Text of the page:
Footfall at the TRIDA’s shopping complexes in the city is decreasing by the day
Do buildings die? That question probably led to the coining of the phrase ‘dead malls’ around the turn of the millennium in the West. It was used to signify glitzy shopping malls that slowly turned into ghost towns deserted by customers for glitzier options, leaving shopkeepers in the lurch. A decade down the line, signs of the city being dotted with dead malls, nay shopping complexes, in the near future are ominous.
Way back in the early 1990s, when the popular shopping malls of Bangalore were still a few years from opening and baggy jeans were still a fashion statement, the city welcomed one of its first ‘shopping complexes’ – Kedaram at Kesavadasapuram, an initiative of the Thiruvananthapuram Development Authority (TRIDA), which tasted success with the opening of a smaller complex in medical college in 1988. A few years later, TRIDA opened another one at Palayam, the Saphalyam complex.
The city residents, the young starved of places to hang out and the older ones looking for a one-stop centre for all their spending needs, flocked to these complexes. But, over the years, change failed to seep into them, and they now stand almost as relics of a bygone era. Shopkeepers here complain of lack of maintenance and TRIDA’s apathy to their plight.Poor amenities
The Saphalyam complex is characterised by lack of proper lighting, inadequate toilet facilities, dysfunctional lifts, and an uneven parking lot.
“People have just stopped coming here. Most of the customers are visitors to the FRIENDS counter, who decide to do some shopping on the side. The stink from the toilets drives half of them away. In the evening, many of the corridors are dark. We have sent so many letters to TRIDA, to no avail. They even ignored a request to put up a display board directing people to the parking lot behind. The parking lot itself is so uneven that many a time the floors of cars get damaged,” Biju Raghavan, a shop owner here, said.
Koshy Varghese, Divisional General Manager of Housing and Urban Development Corporation Ltd., which has its office here, recently filed a complaint against TRIDA with the State Human Rights Commission for repeatedly neglecting his requests to repair the lifts.
“Many of us have physical disabilities, and it’s hard to walk up all those steps. Even old customers to the FRIENDS counter sometimes go back without paying their bills owing to lack of a lift. HUDCO is paying Rs.1,75,000 annually just for maintenance of the premises. We asked for permission to maintain the lift; TRIDA is ignoring even that,” Mr. Koshy said.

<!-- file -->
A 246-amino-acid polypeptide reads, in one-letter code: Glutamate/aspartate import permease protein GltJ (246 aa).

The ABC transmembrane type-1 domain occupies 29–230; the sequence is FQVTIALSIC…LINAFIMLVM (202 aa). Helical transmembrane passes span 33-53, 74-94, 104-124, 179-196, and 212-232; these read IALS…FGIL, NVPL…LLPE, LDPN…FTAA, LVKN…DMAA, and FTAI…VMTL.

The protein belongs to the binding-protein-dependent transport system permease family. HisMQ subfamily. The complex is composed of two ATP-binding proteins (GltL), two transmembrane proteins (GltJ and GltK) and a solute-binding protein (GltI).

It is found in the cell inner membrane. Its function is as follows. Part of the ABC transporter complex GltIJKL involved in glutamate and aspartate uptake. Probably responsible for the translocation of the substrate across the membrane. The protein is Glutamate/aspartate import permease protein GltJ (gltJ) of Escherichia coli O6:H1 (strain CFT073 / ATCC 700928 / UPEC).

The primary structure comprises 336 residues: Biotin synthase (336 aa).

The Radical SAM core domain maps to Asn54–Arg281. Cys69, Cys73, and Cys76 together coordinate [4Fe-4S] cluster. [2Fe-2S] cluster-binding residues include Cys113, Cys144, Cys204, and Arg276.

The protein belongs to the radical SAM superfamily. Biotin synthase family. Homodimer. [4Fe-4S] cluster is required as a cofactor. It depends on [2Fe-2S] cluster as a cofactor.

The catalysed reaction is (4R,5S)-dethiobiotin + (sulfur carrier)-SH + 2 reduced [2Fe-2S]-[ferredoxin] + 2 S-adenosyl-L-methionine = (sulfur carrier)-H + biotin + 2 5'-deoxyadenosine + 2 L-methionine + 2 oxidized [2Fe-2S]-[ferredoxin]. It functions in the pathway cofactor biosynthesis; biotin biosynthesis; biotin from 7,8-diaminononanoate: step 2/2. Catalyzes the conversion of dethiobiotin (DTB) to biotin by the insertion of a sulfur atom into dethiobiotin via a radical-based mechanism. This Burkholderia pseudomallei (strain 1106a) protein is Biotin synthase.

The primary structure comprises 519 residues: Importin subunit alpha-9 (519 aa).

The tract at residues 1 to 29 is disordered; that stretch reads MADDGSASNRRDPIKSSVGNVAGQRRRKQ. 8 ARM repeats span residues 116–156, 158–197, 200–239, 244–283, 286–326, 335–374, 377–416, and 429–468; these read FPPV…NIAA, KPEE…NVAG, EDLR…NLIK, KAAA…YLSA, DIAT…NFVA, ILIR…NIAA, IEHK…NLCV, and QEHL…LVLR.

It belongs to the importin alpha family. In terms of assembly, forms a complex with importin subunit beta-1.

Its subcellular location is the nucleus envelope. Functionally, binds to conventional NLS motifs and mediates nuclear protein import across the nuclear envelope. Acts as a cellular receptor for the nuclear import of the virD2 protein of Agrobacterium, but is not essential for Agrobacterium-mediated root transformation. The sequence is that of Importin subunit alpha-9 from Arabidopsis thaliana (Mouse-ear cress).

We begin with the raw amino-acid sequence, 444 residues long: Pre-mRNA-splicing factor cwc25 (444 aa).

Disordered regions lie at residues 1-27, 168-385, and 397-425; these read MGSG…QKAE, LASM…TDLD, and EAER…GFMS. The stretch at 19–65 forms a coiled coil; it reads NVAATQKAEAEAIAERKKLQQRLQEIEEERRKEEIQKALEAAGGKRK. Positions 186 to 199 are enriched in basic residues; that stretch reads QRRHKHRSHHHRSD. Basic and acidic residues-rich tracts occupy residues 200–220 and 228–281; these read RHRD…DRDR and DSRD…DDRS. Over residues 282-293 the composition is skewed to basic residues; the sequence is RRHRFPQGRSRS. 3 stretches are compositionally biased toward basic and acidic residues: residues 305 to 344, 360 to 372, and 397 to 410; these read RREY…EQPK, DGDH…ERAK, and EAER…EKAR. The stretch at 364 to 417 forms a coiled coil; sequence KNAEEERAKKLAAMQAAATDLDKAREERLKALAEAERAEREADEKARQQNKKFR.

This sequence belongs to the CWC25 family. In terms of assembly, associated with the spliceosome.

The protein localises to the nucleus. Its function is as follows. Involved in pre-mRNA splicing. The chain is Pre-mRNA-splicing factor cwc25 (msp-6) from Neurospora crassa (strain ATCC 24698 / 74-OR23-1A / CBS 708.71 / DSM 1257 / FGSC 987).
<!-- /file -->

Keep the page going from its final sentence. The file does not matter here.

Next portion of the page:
The woes are similar at Kedaram, where the shops are witnessing a steady decline in clientele, though the shopkeepers required some prodding to agree to the fact.Barely making do
“In the first agreement signed with the shopkeepers when the complex started, TRIDA agreed to provide an escalator. This was removed in later agreements, and now the lifts have stopped working too. The only lift working is 20 years old and helps in adding to the current bill. The location of the toilet can be traced from anywhere, thanks to the smell. The parking space has reduced much owing to road widening. TRIDA makes it a point to ignore all our proposals. Because of the sorry state of the entire complex, people have stopped coming, and now we can’t even get enough to pay rent,” says a shopkeeper here on condition of anonymity.
Some of them did contemplate selling off the shop space and leaving, but a clause in the agreement with TRIDA prevented them from doing so.
“We cannot transfer ownership to someone else as per the agreement. We can only surrender to TRIDA, who will then pay back the advance amount we paid 20 years ago, after cutting 20 per cent from it — this at a time when shop space rates are sky-high here. Some of us started shops here in our youth, and we are now close to 50 years old. What else can we do, but hang on and hope for better days?” the shopkeeper says.
The TRIDA complex in medical college — where it all started — perhaps embodies what a ‘dead mall’ looks like. Walls with decades of accumulated dust, dark deserted corridors, cobwebbed ceilings, downed shutters, and hopeful eyes staring from inside the few open shops that haven’t experienced unknown feet walking in for the past many days welcome one to be a part of the last throes of a building which has seen many a sunny day.